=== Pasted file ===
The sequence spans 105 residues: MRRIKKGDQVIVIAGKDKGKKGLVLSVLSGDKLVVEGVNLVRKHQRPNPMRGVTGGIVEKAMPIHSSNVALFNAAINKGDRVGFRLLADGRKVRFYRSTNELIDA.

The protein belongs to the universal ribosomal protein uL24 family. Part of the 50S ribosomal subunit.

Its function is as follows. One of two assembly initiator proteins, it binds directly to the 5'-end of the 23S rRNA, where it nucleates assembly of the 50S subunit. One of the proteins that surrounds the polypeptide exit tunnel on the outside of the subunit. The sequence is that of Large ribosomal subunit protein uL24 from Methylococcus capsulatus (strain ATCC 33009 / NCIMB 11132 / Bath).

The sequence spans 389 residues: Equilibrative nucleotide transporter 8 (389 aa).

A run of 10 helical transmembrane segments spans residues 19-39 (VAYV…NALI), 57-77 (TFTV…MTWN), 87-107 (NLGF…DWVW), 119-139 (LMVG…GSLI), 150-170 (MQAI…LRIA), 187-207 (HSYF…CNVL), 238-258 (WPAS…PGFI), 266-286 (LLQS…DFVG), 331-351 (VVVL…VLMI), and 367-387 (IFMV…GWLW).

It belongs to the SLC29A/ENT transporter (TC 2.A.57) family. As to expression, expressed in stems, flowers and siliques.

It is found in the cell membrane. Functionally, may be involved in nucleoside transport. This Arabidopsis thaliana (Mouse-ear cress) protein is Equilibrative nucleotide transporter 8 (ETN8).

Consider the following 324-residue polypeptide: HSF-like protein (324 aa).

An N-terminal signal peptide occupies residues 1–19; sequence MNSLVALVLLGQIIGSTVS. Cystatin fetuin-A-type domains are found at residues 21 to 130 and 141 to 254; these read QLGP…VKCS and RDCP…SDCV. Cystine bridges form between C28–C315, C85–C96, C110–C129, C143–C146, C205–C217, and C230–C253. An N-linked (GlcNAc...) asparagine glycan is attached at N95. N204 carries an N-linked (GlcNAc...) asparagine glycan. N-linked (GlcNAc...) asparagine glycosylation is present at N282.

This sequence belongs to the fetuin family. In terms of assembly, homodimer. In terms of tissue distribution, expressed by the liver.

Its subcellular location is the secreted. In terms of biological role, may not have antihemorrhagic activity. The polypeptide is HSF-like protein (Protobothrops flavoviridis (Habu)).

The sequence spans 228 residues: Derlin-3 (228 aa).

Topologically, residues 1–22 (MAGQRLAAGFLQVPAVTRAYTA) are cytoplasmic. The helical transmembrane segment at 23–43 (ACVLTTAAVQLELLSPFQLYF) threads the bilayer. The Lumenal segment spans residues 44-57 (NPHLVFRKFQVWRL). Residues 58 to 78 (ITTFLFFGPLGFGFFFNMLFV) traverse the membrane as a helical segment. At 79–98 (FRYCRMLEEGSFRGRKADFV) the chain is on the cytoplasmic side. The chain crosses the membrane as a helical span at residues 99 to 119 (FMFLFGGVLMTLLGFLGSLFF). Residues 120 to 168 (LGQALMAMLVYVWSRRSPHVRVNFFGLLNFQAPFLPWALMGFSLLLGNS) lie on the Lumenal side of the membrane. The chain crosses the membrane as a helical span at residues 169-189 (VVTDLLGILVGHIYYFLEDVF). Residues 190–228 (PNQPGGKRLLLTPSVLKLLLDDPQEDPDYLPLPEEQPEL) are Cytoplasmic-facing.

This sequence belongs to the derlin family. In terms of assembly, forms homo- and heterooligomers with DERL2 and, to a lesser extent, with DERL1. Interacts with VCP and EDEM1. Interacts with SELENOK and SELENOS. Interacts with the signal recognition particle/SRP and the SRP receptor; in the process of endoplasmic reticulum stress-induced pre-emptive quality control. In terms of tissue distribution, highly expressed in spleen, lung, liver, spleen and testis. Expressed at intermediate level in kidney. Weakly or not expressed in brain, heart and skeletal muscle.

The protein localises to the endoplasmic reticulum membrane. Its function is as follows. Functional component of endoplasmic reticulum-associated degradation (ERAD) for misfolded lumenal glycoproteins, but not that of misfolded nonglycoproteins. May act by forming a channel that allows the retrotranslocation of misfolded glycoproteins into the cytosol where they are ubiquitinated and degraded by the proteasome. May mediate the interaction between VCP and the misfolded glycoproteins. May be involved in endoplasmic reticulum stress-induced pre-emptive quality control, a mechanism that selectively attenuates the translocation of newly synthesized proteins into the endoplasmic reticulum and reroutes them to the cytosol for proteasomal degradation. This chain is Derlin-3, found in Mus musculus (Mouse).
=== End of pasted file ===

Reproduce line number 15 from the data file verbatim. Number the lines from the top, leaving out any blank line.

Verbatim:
The protein localises to the endoplasmic reticulum membrane. Its function is as follows. Functional component of endoplasmic reticulum-associated degradation (ERAD) for misfolded lumenal glycoproteins, but not that of misfolded nonglycoproteins. May act by forming a channel that allows the retrotranslocation of misfolded glycoproteins into the cytosol where they are ubiquitinated and degraded by the proteasome. May mediate the interaction between VCP and the misfolded glycoproteins. May be involved in endoplasmic reticulum stress-induced pre-emptive quality control, a mechanism that selectively attenuates the translocation of newly synthesized proteins into the endoplasmic reticulum and reroutes them to the cytosol for proteasomal degradation. This chain is Derlin-3, found in Mus musculus (Mouse).